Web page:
Background: The increasing prioritisation of healthcare quality across the six domains of efficiency, safety, patient-centredness, effectiveness, timeliness and accessibility has given rise to accelerated change both in the uptake of initiatives and the realisation of their outcomes to meet external targets. Whilst a multitude of change management methodologies exist, their application in complex healthcare contexts remains unclear. Our review sought to establish the methodologies applied, and the nature and effectiveness of their application in the context of healthcare.
Methods: A systematic review and narrative synthesis was undertaken. Two reviewers independently screened the titles and abstracts followed by the full-text articles that were potentially relevant against the inclusion criteria. An appraisal of methodological and reporting quality of the included studies was also conducted by two further reviewers.
Results: Thirty-eight studies were included that reported the use of 12 change management methodologies in healthcare contexts across 10 countries. The most commonly applied methodologies were Kotter's Model (19 studies) and Lewin's Model (11 studies). Change management methodologies were applied in projects at local ward or unit level (14), institutional level (12) and system or multi-system (6) levels. The remainder of the studies provided commentary on the success of change efforts that had not utilised a change methodology with reference to change management approaches.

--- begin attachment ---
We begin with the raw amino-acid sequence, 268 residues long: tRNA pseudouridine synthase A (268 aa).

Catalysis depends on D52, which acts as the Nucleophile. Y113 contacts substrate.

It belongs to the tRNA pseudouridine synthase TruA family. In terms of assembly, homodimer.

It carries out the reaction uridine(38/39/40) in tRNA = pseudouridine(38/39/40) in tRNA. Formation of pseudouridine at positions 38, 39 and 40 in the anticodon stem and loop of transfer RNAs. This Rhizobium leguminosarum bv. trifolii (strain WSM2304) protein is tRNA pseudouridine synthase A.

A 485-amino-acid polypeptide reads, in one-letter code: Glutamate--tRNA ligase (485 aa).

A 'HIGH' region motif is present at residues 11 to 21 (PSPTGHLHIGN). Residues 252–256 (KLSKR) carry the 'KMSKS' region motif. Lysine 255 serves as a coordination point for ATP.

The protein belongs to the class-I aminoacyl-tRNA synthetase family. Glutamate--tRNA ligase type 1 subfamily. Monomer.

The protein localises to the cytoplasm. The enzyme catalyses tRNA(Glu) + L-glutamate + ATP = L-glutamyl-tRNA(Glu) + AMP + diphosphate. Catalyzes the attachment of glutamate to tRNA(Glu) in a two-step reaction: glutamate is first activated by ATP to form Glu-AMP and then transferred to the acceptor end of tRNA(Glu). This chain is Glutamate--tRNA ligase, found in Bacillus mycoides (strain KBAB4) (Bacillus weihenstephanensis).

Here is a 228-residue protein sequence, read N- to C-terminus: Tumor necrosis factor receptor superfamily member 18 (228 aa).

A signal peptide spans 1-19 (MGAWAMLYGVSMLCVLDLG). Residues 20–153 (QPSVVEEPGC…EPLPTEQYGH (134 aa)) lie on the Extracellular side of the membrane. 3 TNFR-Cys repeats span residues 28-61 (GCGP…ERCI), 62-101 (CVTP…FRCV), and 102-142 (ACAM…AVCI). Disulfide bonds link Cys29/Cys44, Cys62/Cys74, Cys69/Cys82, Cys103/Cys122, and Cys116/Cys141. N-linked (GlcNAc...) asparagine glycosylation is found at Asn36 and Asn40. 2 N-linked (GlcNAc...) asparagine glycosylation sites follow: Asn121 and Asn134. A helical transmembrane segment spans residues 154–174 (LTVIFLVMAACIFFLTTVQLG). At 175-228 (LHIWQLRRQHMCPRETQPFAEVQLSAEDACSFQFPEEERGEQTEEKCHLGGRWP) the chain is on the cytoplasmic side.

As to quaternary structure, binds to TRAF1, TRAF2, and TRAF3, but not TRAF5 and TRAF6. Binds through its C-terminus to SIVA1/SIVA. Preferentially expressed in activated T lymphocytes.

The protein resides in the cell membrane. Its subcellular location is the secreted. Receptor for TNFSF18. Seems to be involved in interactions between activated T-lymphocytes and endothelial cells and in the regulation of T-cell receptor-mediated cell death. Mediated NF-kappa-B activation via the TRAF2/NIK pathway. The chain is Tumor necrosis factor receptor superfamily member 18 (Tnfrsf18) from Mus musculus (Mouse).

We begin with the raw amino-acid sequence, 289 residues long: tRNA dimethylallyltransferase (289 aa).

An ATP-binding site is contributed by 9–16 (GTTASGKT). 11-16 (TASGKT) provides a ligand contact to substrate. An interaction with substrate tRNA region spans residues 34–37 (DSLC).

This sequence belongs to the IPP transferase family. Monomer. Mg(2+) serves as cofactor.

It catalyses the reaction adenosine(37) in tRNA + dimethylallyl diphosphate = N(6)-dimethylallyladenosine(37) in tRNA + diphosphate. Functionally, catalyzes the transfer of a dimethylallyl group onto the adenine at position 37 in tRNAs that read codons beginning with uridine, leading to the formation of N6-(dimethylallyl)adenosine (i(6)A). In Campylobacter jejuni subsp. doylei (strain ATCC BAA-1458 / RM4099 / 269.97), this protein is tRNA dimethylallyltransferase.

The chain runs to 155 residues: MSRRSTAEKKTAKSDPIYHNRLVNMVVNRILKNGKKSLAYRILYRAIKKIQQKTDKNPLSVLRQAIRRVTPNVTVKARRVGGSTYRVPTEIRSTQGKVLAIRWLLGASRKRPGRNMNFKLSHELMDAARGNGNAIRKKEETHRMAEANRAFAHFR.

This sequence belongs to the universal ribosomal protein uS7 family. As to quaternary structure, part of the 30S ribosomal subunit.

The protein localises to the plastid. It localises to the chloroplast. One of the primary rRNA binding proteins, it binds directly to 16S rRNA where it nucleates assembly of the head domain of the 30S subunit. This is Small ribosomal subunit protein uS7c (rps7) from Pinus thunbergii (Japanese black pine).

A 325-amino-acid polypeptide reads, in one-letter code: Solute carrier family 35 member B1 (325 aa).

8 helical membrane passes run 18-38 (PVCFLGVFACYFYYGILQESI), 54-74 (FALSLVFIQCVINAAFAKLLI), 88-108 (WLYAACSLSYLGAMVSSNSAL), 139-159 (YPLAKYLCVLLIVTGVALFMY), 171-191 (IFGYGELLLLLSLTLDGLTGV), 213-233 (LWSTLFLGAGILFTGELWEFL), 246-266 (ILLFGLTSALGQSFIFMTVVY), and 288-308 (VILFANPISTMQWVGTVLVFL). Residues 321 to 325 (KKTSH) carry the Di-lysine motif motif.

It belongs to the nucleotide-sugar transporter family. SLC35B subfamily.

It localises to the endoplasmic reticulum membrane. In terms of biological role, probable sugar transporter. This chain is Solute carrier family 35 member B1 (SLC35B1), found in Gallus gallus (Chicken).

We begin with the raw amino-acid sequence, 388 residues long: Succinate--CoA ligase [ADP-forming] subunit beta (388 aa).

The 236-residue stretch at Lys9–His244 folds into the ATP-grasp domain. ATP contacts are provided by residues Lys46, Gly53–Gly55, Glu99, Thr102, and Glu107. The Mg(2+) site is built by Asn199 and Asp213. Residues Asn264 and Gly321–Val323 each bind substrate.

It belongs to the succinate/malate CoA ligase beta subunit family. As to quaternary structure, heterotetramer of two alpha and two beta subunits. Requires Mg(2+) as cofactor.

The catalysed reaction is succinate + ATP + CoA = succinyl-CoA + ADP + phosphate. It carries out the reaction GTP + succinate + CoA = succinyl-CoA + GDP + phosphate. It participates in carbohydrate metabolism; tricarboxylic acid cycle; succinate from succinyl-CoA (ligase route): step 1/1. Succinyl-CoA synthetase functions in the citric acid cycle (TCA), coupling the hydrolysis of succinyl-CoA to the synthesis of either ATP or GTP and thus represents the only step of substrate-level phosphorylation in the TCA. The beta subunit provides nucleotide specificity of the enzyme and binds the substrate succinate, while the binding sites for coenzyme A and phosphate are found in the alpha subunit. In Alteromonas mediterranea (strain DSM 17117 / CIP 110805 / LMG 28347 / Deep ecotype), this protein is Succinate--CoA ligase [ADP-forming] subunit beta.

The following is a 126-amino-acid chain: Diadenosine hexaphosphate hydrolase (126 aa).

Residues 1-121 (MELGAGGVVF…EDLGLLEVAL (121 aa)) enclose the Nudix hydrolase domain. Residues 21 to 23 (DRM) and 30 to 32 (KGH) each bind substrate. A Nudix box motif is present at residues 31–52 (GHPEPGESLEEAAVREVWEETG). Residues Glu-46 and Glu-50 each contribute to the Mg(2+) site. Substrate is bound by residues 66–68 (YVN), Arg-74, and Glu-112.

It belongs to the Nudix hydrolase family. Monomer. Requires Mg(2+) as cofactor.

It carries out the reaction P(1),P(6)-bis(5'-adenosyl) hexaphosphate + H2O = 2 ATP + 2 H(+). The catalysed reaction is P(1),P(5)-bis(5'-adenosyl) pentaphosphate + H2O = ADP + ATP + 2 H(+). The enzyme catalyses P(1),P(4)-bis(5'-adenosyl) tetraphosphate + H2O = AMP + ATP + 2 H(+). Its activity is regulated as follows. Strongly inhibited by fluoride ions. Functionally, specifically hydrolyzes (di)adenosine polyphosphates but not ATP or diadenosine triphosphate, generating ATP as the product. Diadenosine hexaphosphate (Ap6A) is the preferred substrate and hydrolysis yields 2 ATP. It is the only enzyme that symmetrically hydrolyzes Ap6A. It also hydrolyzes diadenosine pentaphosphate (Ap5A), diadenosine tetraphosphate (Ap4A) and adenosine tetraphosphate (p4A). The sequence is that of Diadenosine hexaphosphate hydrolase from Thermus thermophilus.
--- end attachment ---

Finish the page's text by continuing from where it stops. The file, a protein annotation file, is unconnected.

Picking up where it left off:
Conclusion: Change management methodologies were often used as guiding principle to underpin a change in complex healthcare contexts. The lack of prescription application of the change management methodologies was identified. Change management methodologies were valued for providing guiding principles for change that are well suited to enable methodologies to be applied in the context of complex and unique healthcare contexts, and to be used in synergy with implementation and improvement methodologies.
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- healthcare change
- change management